Reconciling conflicting evidence for the cause of the observed early 21st century Eurasian cooling

TitleReconciling conflicting evidence for the cause of the observed early 21st century Eurasian cooling
Publication TypeMiscellaneous
Year of Publication2023
AuthorsOutten, S, Li, C, King, MP, Suo, L, Siew, PYF, Cheung, H, Davy, R, Dunn-Sigouin, E, Furevik, T, He, S, Madonna, E, Sobolowski, SP, Spengler, T, Woollings, T
Refereed DesignationRefereed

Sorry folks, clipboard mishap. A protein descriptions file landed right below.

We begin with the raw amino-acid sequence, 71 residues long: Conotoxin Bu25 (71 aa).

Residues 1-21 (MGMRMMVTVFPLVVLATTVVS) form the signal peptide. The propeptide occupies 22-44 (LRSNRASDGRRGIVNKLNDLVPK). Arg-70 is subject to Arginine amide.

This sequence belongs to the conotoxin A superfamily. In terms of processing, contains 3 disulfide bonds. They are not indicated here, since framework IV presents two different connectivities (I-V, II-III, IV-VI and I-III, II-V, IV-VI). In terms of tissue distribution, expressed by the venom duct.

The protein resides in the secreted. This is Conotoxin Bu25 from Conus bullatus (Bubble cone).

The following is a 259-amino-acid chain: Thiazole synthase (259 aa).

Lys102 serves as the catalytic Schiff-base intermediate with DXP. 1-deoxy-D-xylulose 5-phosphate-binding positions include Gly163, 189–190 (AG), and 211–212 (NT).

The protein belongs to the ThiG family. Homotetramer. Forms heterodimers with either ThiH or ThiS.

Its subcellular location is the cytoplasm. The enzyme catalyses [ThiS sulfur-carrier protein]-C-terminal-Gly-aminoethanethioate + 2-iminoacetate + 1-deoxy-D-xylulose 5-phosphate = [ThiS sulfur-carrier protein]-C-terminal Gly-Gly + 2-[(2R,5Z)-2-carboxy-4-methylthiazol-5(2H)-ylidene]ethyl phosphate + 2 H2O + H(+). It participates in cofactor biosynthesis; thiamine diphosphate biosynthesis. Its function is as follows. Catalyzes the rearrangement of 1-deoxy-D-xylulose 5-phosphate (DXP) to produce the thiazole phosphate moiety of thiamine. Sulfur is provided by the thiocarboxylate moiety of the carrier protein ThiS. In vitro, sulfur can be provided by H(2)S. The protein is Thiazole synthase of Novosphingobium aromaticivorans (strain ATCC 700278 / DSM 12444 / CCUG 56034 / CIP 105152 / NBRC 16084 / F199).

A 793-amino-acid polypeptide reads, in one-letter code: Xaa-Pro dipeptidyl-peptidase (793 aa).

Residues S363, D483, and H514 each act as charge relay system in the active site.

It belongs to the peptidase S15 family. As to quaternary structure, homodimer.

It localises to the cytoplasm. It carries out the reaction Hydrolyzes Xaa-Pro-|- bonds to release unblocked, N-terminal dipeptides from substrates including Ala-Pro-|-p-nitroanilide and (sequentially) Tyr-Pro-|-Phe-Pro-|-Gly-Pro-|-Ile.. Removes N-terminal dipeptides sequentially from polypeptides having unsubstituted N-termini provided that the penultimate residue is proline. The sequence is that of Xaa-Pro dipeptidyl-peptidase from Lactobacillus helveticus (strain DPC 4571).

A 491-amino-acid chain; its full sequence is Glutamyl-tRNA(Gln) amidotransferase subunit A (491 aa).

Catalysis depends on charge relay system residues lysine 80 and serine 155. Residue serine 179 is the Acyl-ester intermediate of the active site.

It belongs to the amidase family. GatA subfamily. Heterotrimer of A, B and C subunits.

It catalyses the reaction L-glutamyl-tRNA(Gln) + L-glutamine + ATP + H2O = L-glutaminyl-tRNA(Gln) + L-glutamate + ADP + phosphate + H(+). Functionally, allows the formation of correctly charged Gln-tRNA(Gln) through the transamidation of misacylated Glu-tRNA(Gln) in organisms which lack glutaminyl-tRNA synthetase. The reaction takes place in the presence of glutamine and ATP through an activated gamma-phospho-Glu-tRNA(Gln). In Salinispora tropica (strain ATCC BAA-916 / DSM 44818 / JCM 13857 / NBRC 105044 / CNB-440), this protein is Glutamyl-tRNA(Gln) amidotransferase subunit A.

It is now well established that the Arctic is warming at a faster rate than the global average. This warming, which has been accompanied by a dramatic decline in sea ice, has been linked to cooling over the Eurasian subcontinent over recent decades, most dramatically during the period 1998–2012. This is a counter-intuitive impact under global warming given that land regions should warm more than ocean (and the global average). Some studies have proposed a causal teleconnection from Arctic sea-ice retreat to Eurasian wintertime cooling; other studies argue that Eurasian cooling is mainly driven by internal variability. Overall, there is an impression of strong disagreement between those holding the “ice-driven” versus “internal variability” viewpoints. Here, we offer an alternative framing showing that the sea ice and internal variability views can be compatible. Key to this is viewing Eurasian cooling through the lens of dynamics (linked primarily to internal variability with some potential contribution from sea ice; cools Eurasia) and thermodynamics (linked to sea-ice retreat; warms Eurasia). This approach, combined with recognition that there is uncertainty in the hypothesized mechanisms themselves, allows both viewpoints (and others) to co-exist and contribute to our understanding of Eurasian cooling. A simple autoregressive model shows that Eurasian cooling of this magnitude is consistent with internal variability, with some periods exhibiting stronger cooling than others, either by chance or by forced changes. Rather than posit a “yes-or-no” causal relationship between sea ice and Eurasian cooling, a more constructive way forward is to consider whether the cooling trend was more likely given the observed sea-ice loss, as well as other sources of low-frequency variability. Taken in this way both sea ice and internal variability are factors that affect the likelihood of strong regional cooling in the presence of ongoing global warming.

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